It amazes me that Dave Barry never seems to run out of subjects to satirize, but it amazes me even more that even after writing so many books and so m...moreIt amazes me that Dave Barry never seems to run out of subjects to satirize, but it amazes me even more that even after writing so many books and so many columns, he is still so hilariously funny. He never seems to repeat jokes, and his brand of witty-yet-sophomoric humour never gets old.
In this book, Barry turns to the subject of money, offering advice on how to get some that will, I'll warn, get you killed or arrested should you actually follow it. Underlying all of it is the basic joke that our society revolves around something so utterly meaningless- "Fort Know could be full of Cheez Whiz, for all you know!" he exclaims. Still, Barry has adopted the same persona he uses in all his "advice" books- that of an underqualified hack trying to make money by giving bad advice. This too somehow never gets old.
Barry frequently wanders off onto tangents too, something that would annoy me with most authors- but he makes it work, partly by wandering away from the original subject with such skill that you barely notice it's happening, and partly because these tangents are always very funny- a tongue-in-cheek summary of Donald Trump's book of financial advice is one of the best parts of the book.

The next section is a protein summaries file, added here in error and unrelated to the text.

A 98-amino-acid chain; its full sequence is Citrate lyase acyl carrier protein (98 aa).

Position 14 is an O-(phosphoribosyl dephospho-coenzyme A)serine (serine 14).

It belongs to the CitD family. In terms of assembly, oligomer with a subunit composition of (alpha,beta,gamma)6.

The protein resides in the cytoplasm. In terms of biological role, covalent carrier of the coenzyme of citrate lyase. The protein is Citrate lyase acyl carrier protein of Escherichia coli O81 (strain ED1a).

Dave Barry is one of the best humourists in America, and "Money Secrets" definitely matches up to his usual standards. It's a great read. (less)
Sometimes, you pick up a book expecting just a light read, something to do between the Great Works of Literature you've been meaning to get around to,...moreSometimes, you pick up a book expecting just a light read, something to do between the Great Works of Literature you've been meaning to get around to, and you get to be pleasantly surprised by the fact that the book you've just picked up is one of the best (recent written) ones that you've read in a long time. I had the pleasure of having that experience with "Rockville Pike".
"Rockville Pike" was a great novel. It was funny, it was touching, and moreover, the author had obviously put a great deal of thought into the world of the novel. This isn't something you tend to think of realistic fiction authors as doing- after all, they get OUR world to play with, don't they?- but I think it is something that the best realistic fiction authors do. With the right combination of characters, setting, and tone, you can create for yourself a place and time that could easily exist in real life, yet which still stand out, making the book more than a mundane chronicle of something that could happen to anyone, but a miniature universe all by itself. The vaguely absurdist Rockville Pike, where everybody knows each other's business but nothing is quite as it seems, certaintly qualifies as that.
On top of which, well, Susan Coll is just a really great writer. I fell in love with her prose, and her postmodern style of referencing literary tropes, and her sly, dark sense of humour.
The only thing about the book I had a problem with was the character of Delia, who seemed confusing, unneeded, and rife with unfortunate implications. (I could get into that, but I won't.) If not for that subplot, I would have given the novel five stars. I loved it. (less)